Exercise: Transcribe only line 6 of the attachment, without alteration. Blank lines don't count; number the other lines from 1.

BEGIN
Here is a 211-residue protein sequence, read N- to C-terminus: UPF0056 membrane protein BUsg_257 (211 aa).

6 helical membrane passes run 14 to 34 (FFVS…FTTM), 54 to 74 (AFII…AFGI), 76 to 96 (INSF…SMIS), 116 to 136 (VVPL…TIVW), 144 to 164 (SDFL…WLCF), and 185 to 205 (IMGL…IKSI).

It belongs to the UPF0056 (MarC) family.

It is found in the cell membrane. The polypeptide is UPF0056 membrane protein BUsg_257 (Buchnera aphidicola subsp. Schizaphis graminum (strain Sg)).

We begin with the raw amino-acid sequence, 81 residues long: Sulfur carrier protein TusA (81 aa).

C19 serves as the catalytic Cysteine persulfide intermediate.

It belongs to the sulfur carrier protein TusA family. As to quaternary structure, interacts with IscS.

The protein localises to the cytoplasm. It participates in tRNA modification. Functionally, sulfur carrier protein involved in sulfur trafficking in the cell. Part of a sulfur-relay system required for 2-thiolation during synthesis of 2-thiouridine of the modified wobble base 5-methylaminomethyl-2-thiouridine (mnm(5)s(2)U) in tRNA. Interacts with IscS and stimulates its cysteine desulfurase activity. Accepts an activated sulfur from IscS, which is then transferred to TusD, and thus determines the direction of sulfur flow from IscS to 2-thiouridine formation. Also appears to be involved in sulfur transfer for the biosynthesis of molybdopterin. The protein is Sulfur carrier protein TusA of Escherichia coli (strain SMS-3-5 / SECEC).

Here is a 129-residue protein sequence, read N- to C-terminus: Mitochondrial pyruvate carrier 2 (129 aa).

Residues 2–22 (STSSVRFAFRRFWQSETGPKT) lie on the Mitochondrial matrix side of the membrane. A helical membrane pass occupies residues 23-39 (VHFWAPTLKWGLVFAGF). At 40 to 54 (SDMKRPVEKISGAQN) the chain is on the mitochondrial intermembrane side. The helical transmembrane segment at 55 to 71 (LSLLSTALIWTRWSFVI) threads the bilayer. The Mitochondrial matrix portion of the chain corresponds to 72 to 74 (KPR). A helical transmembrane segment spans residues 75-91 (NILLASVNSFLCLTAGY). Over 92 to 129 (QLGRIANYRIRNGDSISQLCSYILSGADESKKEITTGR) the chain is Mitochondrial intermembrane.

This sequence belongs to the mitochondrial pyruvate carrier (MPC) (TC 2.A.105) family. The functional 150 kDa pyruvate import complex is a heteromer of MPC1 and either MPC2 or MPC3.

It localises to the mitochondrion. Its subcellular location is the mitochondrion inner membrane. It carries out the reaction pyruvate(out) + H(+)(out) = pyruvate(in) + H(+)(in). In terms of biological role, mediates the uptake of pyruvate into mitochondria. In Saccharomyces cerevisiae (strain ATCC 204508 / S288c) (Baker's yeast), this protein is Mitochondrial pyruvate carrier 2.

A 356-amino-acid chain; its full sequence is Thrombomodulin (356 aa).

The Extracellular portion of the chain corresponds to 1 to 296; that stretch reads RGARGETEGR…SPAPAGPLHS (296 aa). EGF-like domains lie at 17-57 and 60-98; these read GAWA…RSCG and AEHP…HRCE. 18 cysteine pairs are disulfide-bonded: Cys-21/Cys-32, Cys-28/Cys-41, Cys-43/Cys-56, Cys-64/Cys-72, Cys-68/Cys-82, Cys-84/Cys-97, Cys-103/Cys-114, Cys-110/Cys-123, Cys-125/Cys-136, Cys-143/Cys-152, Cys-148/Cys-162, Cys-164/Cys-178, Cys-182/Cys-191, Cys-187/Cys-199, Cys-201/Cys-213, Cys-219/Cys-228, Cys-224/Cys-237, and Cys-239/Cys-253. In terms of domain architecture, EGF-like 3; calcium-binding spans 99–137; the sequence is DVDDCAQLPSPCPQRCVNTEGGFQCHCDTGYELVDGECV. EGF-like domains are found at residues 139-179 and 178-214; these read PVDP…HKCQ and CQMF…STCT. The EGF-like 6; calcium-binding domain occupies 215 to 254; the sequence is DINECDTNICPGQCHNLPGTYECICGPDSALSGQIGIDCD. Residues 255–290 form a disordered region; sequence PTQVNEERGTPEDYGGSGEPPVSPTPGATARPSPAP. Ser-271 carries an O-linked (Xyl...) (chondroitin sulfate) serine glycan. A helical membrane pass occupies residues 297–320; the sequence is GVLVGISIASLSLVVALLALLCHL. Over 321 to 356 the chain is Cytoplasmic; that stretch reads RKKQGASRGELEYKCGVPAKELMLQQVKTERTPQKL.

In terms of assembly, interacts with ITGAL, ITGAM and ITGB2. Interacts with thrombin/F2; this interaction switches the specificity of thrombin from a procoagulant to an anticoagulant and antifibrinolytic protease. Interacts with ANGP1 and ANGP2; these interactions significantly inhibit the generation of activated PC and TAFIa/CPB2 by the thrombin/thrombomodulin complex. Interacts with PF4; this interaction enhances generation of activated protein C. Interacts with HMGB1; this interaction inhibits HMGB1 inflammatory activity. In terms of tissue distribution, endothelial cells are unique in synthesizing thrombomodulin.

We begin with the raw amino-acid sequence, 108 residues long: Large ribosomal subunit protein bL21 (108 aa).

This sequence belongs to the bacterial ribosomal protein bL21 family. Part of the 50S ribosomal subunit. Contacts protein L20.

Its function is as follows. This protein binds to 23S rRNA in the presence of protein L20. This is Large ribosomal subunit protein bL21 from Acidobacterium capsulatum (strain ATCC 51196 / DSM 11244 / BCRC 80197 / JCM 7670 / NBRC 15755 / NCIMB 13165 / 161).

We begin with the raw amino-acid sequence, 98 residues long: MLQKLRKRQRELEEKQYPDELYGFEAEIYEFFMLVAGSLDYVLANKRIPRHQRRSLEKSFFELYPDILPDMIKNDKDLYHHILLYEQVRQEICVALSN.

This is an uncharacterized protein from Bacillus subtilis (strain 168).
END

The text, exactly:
C19 serves as the catalytic Cysteine persulfide intermediate.